But before I do that, let me take a few seconds to establish the setting. This post is coming to you from one of the public computers at the Biloxi Civic Center and Library. This is the first time I’ve been in this library (it was built after the old one was destroyed by Hurricane Katrina) and I must say, I’m impressed. This place is like a resort for readers, writers, and researchers: high ceilings, comfortable chairs, adequate lighting, and easy internet access. Well done, hometown.
Now, about March. Have you ever heard about those people who get out of prison and then immediately commit a crime so they can go right back? Or how about those psychiatric patients who do essentially the same thing when they’re released from the hospital? If you’ve spent time in Korea, you might even have heard about the phenomenon of North Korean defectors who actually return to North Korea after risking their lives to escape. What do all of these people have in common? Like Billy Bob Thornton’s character in Sling Blade, they don’t know what to do when they’re released from their tightly-controlled environments. That’s what it’s like to leave an English-language school in Korea after three years of employment.
When my last contract ended at the end of February, I had big plans to travel around the country for a month, taking in all the tourist sights I didn’t get a chance to see. Instead, I bounced around rather aimlessly, seeing the occasional movie and visiting odd museums, but unsure of what I really wanted to do or see. For the first week, I stayed in a motel in my old neighborhood and spent a good bit of time packing boxes and mailing them home at the post office a block away. After that, I briefly stayed at a friend’s place, where I sat around in bed most of the day and tried to get some much-needed rest. After leaving there, I spent a night at the amazing Dragon Hill Spa in Seoul. And finally, when my old job called and asked if I’d cover classes during my last two weeks in Korea, I enthusiastically said yes. Work – even overtime work – is preferable to drifting.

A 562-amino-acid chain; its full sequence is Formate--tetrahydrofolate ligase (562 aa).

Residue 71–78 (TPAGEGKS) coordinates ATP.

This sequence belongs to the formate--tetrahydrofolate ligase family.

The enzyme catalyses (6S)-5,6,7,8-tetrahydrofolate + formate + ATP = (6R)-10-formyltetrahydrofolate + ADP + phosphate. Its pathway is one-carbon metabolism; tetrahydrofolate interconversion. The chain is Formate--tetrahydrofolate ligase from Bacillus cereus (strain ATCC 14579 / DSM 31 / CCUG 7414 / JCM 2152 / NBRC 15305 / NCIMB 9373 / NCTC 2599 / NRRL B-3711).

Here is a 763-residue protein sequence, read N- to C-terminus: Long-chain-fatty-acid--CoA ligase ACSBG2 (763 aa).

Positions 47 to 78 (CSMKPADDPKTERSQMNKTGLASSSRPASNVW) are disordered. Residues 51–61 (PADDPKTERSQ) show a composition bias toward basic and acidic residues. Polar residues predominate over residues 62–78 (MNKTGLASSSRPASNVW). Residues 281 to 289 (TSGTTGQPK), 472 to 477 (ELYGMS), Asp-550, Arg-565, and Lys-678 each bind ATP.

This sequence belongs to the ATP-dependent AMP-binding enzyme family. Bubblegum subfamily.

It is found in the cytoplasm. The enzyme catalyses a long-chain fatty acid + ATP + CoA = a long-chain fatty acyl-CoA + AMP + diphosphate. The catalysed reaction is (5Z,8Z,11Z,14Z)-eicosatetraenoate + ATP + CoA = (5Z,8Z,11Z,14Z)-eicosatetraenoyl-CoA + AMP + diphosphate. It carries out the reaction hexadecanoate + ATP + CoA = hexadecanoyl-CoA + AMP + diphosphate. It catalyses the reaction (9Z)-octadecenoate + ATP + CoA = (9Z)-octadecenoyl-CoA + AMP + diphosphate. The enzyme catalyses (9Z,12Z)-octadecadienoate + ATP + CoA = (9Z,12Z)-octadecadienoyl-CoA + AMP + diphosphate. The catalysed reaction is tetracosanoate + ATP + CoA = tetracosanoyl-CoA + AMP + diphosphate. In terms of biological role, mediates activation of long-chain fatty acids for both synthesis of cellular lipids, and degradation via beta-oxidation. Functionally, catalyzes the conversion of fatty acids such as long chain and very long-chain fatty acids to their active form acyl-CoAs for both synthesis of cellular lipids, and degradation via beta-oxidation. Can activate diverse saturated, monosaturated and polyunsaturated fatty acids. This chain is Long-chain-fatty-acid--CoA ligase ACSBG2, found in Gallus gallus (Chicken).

Now I’m back home in the States, trying to plot out my next move. For the past six months I’ve assumed that I would leave Korea in March and then move on to a job in Saudi Arabia or Dubai. But as it turns out, dear readers, that’s a lot easier said than done. As much as I’d like to visit a new place and get a higher-paying job in the Middle East, that Korean hook is in deep. I’ll very likely be going back sometime between June and August. 🙂
I’m still a little jet-lagged and don’t really have the energy to post about more exciting stuff (my reunion with Kimchi, for example) just yet, but I’ll try to get caught up in the week ahead. Until then, everyone, it’s nice to be home, if only for a little while.